ABPI love the internet. I think that’s pretty obvious. I spend all of my work day and a lot of my free time using, learning about, and playing with internet technologies.

Internet ads, on the other hand, I don’t like nearly as much. So many websites these days load up their pages with big, obnoxious, annoying ads that they’re almost not worth reading.

Even worse, these ads waste bandwidth that could be used for downloading other things and make it possible for advertisers to track what you’re doing online. Why would I want to make it easy for them to do that?

Fortunately for you and me some smart person came up with the idea of an ad-blocker program many years ago. The original ad blockers where separate programs that ran on your computer and you had to actually pay for them. They also didn’t have a fantastic detection rate so some ads would still sometimes get through.

These day, though, ad blocker programs have improved greatly and are available for free for just about any web browser you can think of.

Here’s how to install one such ad blocking program, called AdBlock Plus, on Mozilla Firefox:

On the Adblock Plus plugin page, click the big green “Install for Firefox” button.

Firefox will ask if you want to allow the installation process, so go ahead and click OK.

If all goes as expected, Adblock Plus should now be installed and running in Firefox. You don’t even need to restart your browser. How cool is that?

Adblock Plus will block the ads on thousands of different websites and hundreds of advertising networks. It’ll even block the video ads on YouTube, which are honestly the most annoying ads in my humble opinion.

Adblock Plus is one of the first things I install anytime I work on a new computer. I’ve gotten so used to browsing the web without intrusive ads that on the rare occasion that I do have to use someone else’s computer without an ad blocker, I’m completely shocked at how many ads I’ve been missing. How do people put up with? I honestly don’t know.

But now you don’t have to. Enjoy your new, faster, ad-free internet experience.

Are adware and spyware programs making you miserable? ZookaWare techs are on-call 24/7 for remote technical support.

3 Money Saving Browser Addons

It’s that time of year again. Time to rack your brain trying to come up with gift ideas for everyone you need to buy presents for this holiday season. And then, once you’ve finally figured out what you think they’ll like, you’ve gotta figure out where you can buy the present and (if you’re smart and not made of money) try to find the cheapest price on that present as well. Just a TINY bit stressful, not to mention time consuming.

If you’re not looking forward to going through that process again this year then rejoice, Dear Reader, for I come to you with solutions. These three browser addons won’t tell you what the best idea for a present is but once you’ve figured that out they will show you the cheapest place you can get it in no time at all. No more manual price checking. More time for drinking eggnog and watching reruns of the same holidays specials that have been on TV for the past 40 years. Or whatever you want to spend your time doing.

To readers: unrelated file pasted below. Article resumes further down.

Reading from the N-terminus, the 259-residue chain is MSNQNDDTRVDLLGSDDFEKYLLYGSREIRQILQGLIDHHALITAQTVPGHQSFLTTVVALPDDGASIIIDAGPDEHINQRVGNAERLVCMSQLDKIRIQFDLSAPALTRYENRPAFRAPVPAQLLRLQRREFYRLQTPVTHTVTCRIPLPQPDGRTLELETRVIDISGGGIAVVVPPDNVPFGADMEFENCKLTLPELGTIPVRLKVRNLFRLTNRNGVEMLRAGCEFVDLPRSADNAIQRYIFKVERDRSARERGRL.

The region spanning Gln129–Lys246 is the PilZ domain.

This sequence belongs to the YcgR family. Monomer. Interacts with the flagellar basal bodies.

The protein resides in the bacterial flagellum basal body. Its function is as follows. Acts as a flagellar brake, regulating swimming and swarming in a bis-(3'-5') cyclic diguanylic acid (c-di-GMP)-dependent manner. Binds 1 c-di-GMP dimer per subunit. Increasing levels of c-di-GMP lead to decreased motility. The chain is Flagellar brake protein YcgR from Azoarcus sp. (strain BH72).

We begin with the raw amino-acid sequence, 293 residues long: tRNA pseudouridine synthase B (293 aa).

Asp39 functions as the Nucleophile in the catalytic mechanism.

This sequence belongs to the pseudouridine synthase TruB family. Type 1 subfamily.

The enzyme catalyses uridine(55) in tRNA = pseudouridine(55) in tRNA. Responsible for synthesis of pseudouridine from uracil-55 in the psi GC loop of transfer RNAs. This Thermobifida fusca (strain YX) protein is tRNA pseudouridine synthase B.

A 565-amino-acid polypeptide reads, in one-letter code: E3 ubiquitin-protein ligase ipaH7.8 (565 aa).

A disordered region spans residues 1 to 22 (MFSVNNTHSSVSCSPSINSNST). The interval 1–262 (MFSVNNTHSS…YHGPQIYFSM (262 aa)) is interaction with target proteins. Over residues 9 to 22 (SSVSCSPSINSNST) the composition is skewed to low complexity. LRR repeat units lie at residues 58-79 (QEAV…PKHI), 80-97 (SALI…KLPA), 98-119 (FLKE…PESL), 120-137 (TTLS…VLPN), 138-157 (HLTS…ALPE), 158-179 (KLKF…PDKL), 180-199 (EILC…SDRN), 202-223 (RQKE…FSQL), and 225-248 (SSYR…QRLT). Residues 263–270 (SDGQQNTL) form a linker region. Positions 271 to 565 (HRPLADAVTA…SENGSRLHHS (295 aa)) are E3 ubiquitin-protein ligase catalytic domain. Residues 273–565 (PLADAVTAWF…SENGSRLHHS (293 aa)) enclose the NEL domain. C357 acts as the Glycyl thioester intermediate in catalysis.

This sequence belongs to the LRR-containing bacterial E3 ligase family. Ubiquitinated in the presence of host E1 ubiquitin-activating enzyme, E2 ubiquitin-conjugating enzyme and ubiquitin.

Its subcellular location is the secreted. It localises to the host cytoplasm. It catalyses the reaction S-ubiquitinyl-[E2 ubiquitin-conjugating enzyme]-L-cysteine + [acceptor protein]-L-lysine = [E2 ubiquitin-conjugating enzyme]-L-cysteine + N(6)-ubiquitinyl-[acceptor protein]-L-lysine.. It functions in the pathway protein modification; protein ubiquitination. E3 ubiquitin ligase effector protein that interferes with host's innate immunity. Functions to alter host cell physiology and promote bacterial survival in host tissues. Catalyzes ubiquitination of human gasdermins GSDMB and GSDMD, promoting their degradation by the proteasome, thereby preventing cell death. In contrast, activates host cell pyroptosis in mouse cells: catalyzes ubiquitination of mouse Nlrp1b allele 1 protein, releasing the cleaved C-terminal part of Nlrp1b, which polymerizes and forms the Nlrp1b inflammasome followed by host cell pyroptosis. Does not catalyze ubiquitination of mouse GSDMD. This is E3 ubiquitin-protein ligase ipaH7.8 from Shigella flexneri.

Priceblink2013-12-04 16_24_41-PriceBlink - Installation Steps

When you’re viewing a specific product PriceBlink searches the web for lower prices and lets you know if you’ve found the lowest price. Priceblink displays a small banner at the top of the webpage you’re viewing once it has searched for a better price to indicate whether a better price is available as well as which other websites are selling the same product. The small banner is only displayed on pages where it recognizes a specific product for sale, so it does a good job of staying out of your way when it’s not being used.

Download PriceBlink Here

Invisible Hand

2013-12-04 16_31_51-Amazon.com_ APC BE350G UPS System_ ElectronicsInvisible Hand is a lot like Priceblink. It shows a similar small banner on the top of your screen alerting you to any cheaper prices and letting you know what other stores are selling the same product. But Invisible Hand also works for finding the best prices on flights, hotels and car rentals, which could be a nice added benefit if you’re planning on going anywhere this holiday season.

Download Invisible Hand Here

NOTE: Though technically you can use Invisible Hand and Priceblink at the same time, they do very similar jobs and can conflict with each other in some cases. We recommend only using one.

Honey2013-12-04 16_17_53-Place Your Order - Checkout

Instead of searching online stores for cheaper prices on individuals products, Honey searches for coupon codes specifically for the website you’re shopping at and then applies them for you automatically. You’ll see a small “Find savings” button on the checkout page of supported websites. Just click the button and Honey works its magic to get you the lowest possible price. Honey will still work even if Invisible Hand or Priceblink are installed, so I recommend using both to get maximum savings.

Download Honey Here

MyWOT and the Problem with Crowdsourced Rating Sites

As the internet continues to grow by leaps and bounds every day it’s getting harder and harder keep track of what’s safe and what isn’t online.